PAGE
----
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article imageOp-Ed: Protein in a meteorite — Dithering about the obvious

By Paul Wallis     Mar 3, 2020 in Science
Cambridge - A protein in a meteorite 4.5 billion years old, you say? Oh, what an opportunity for missing the obvious! Let’s babble for another 30 years, shall we? Fermi couldn’t be that wrong, after all.
Or could he? A rather complex looking protein that just happens to look very much like a pretty straightforward amino acid chain is the cause of the hubbub. The discovery was made by Plex Corporation, Bruker Scientific LLC and Harvard University testing a meteorite found in Algeria in 1990.
Seems they’ve been finding amino acids in ancient meteors and comets for quite a while. The protein in the meteor under discussion contains glycine, and the protein is called hemolithin. The arrangement of molecules includes iron, oxygen, and a type of iron oxide which is capable of splitting water into hydrogen and oxygen.
The didactic default theory is that this thing must have formed naturally. You know, the way a whole stack of molecules just get together naturally and form a complex structure for no reason. The key to this theory is the glycine, which is an amino acid, which presumably formed out of thin air or space, and decided to hold a molecular party for all its friends.
Couldn’t possibly be evidence of actual alien life, of course. That would require thinking and interpretation of facts. Science has way too much respect for sophistries like the Fermi Paradox, which holds that there are no aliens basically because we don’t see them.
…On that basis, most of the light spectrum doesn’t exist either, but what the hey? Slavish adherence to any damn theory around, however much sophistry is loaded into it, like Schrodinger’s remarkably patronizing cat, etc. is the nature of dithering, disorganized, unsystematic science. These “theories” rattle around for decades or centuries, obstructing thought, rather than helping it.
In this case, the dithering is inexcusable. Amino acids and proteins don’t just happen, even in a soup of gases. Multiple conditions for combination must be met. To form a clearly structured protein, a lot of things must be replicated in an organized way.
The chances of random chemical combinations accidentally forming glycine and somehow on a statistically ludicrous base forming a full-sized protein on a meteor are astronomical, pun intended. Forming an entire recognizable protein by this lottery-winning process is equally unlikely.
The other thing about amino acids, of course, is that they replicate. How much replication are they likely to do in space, do you think? It’s not totally impossible, but certain conditions must be met. Exactly how long is science going to pedantically and wilfully miss the obvious inferences of staring an alien protein in the face?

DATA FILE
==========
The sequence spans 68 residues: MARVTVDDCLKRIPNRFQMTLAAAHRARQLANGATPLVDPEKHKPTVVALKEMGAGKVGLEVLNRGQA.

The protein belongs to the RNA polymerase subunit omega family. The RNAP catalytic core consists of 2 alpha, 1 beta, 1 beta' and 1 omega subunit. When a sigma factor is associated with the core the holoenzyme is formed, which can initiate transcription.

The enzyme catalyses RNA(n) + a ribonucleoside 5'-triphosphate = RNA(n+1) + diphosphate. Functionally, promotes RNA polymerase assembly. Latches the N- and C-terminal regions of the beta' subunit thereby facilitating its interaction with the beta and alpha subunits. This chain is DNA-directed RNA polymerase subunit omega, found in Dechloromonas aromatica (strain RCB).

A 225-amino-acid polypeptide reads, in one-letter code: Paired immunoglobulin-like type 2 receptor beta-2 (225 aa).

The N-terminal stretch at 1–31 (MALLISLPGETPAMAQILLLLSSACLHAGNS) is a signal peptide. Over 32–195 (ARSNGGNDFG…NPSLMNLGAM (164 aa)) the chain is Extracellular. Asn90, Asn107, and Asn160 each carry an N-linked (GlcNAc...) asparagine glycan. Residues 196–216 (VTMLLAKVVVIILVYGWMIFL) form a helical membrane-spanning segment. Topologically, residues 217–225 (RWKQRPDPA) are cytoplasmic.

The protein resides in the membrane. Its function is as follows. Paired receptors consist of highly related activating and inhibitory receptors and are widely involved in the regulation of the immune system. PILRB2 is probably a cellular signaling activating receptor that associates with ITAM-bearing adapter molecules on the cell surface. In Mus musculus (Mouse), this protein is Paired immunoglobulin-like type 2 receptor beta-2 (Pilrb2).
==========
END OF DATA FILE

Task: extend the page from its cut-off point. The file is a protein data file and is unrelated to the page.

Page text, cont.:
…Now the interesting bit
Systemic stupidity and blind acceptance of ancient theories aren’t interesting.
This is:
This meteorite is 4.5 billion years old, as old as the Earth.
The meteor was part of the disk that formed the Solar System.
This means organic proteins existed about 4 billion years before life even evolved on Earth.
The universe is about 14 billion years old. This whippersnapper of a protein and attached chemical combinations is much younger.
4 billion years sees quite a turnover of materials in the galaxy, stars coming and going, etc. So where did this protein originate?
This protein (what the hell else would you call it, anyway?) has some interesting characteristics. What use is it for a protein to be able to split water into hydrogen and oxygen? Did something need water’s less friendly relative, hydrogen peroxide, for a metabolism? Not out of the question. Hydrogen peroxide is a nasty thing for terrestrials, but maybe not for extraterrestrials.
Maybe separates the oxygen for metabolism? Who knows? Interesting thought, though.
Just for the record - All amino acids have some capacity to replicate. They really don't "just happen".
So…?
This thing looks highly structured. That fact alone drastically reduces the odds of random chemical mixes. It is irresponsible to merely cite Fermi and then go and wallow in the ignorance.
Think about it – A whole complex structure with an obvious function, therefore it can’t possibly happen. Sure…
Post script: Meanwhile, let’s continue to explore the universe with a mentality very similar to an apathetic old shopping trolley. It’s such fun and so productive, and you can be absolutely certain of not discovering anything.
This opinion article was written by an independent writer. The opinions and views expressed herein are those of the author and are not necessarily intended to reflect those of DigitalJournal.com
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